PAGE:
RARD II: Implicit Rating Matrix (Full) of the Recommendation Dataset

Figure 5: Illustration of the full rating matrix

The full ratings matrix rating_matrix_full.csv (1.7 GB) is illustrated in Figure 5. It contains 47,249,570 rows, one for each <source document; recommended document> tuple. For each tuple, the following information is provided.

  • The id of the source document (src_doc_id) for which Sowiport or JabRef queried recommendations. In a typical recommendation scenario, this entity may be interpreted as the user to whom recommendations were made.
  • The id of a related-article (rec_doc_id) that was returned for the query. This entity may be interpreted as the item that was recommended to the ‘user’.
  • The number of times (#displayed) the tuple occurs in the recommendation log, i.e. how often the article was recommended as related to the given source document.
  • The number of times the recommended article was clicked by a user (#clicks).
  • The click-through rate (CTR), which represents an implicit rating of how relevant the recommended document was for the given source document.

The full rating matrix was computed based on the full recommendation log. Hence, it also includes data from responses for which none of the recommendations were clicked. There are at least three reasons why users sometimes did not click on any recommendation: users may not have liked any of the recommendations; users may not have seen the recommendation; or recommendations may have been delivered to a web spider or bot. In the latter two cases, the non-clicks should not be interpreted as a negative vote. However, it is not possible to identify, which of the three scenarios applies for those sets in which no recommendation was clicked. Therefore, we created a filtered rating matrix.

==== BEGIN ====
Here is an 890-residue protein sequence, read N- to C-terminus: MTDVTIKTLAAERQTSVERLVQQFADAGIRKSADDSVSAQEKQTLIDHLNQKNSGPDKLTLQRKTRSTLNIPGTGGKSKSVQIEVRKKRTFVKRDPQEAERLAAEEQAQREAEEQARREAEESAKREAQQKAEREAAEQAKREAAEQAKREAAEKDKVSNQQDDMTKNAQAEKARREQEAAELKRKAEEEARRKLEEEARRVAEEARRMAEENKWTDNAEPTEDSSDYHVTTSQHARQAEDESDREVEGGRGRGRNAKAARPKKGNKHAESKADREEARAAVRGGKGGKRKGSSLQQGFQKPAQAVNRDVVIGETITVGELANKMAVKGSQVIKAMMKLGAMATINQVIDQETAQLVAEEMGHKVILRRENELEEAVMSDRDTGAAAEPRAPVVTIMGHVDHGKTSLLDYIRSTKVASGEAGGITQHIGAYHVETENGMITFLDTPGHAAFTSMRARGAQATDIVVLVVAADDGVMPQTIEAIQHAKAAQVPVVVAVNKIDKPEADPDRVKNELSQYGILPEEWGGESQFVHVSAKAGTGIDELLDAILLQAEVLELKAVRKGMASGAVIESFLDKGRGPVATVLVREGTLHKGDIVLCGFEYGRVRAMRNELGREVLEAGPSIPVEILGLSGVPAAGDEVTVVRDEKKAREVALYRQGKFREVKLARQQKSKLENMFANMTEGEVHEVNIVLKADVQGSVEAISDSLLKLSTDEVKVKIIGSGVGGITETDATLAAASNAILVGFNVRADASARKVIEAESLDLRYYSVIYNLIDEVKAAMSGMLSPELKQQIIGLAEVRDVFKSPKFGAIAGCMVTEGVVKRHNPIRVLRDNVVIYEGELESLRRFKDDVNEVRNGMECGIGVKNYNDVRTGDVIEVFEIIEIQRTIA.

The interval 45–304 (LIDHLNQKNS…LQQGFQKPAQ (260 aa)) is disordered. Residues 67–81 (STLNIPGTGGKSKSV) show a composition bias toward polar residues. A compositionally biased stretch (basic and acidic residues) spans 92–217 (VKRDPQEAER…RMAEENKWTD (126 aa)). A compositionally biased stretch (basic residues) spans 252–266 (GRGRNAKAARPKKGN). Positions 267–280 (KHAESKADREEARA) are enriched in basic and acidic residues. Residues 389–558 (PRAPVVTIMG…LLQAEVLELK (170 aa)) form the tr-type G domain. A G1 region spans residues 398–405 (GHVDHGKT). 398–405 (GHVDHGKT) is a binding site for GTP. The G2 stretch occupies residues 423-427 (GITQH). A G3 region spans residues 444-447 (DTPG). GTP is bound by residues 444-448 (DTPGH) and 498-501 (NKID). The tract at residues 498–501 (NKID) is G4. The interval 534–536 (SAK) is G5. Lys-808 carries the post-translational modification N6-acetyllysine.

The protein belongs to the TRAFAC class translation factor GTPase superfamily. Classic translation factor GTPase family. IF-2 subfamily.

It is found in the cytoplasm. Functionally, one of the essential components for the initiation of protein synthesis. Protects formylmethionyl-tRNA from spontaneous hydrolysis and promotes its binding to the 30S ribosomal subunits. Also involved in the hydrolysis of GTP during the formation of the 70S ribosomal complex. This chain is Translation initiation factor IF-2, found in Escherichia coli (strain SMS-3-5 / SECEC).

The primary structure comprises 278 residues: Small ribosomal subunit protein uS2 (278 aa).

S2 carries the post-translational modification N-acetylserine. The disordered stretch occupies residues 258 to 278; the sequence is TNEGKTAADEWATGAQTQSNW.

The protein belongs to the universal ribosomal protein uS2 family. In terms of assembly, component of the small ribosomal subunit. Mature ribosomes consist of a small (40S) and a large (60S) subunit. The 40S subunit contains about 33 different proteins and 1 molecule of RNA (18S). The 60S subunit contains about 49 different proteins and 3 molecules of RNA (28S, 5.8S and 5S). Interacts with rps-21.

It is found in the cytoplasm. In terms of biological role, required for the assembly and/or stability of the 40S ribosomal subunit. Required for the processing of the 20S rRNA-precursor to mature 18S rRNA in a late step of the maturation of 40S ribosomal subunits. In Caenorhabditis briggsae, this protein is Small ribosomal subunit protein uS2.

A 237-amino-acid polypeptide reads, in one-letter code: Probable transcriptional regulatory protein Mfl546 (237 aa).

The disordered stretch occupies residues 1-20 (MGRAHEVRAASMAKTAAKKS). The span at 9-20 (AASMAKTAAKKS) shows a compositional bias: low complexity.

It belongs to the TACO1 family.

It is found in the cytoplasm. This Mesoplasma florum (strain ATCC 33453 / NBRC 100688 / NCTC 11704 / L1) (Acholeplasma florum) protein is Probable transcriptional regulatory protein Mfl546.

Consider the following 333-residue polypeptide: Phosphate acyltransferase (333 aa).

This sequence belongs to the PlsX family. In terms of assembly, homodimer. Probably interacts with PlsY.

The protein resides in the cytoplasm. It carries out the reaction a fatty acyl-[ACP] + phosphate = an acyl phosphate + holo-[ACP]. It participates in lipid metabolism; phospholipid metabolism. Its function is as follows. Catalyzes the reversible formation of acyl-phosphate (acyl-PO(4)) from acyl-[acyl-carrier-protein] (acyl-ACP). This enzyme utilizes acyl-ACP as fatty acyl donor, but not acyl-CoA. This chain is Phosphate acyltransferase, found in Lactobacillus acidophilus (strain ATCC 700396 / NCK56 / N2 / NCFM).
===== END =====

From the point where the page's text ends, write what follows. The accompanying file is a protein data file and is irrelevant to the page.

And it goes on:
The filtered ratings matrix rating_matrix_filtered.csv (25 MB) contains 733,367 rows (Figure 6) and has the same structure as the full ratings matrix. However, the matrix is based only on responses in which at least one recommendation from the response was clicked. The rationale is that when at least one recommendation was clicked, a real user must have looked at the recommendations who decided to click some recommendations and to not click others. Consequently, the non-clicked recommendations are more likely to correspond to an actual negative vote. Compared to the full matrix, the rows are missing that represent <source document; recommended document> tuples that were delivered in responses that did not receive any clicks. Also, the remaining rows tend to have lower #displayed counts than in the full-ratings matrix.

RARD II: Implicit Rating Matrix (Filtered) of the Recommendation Dataset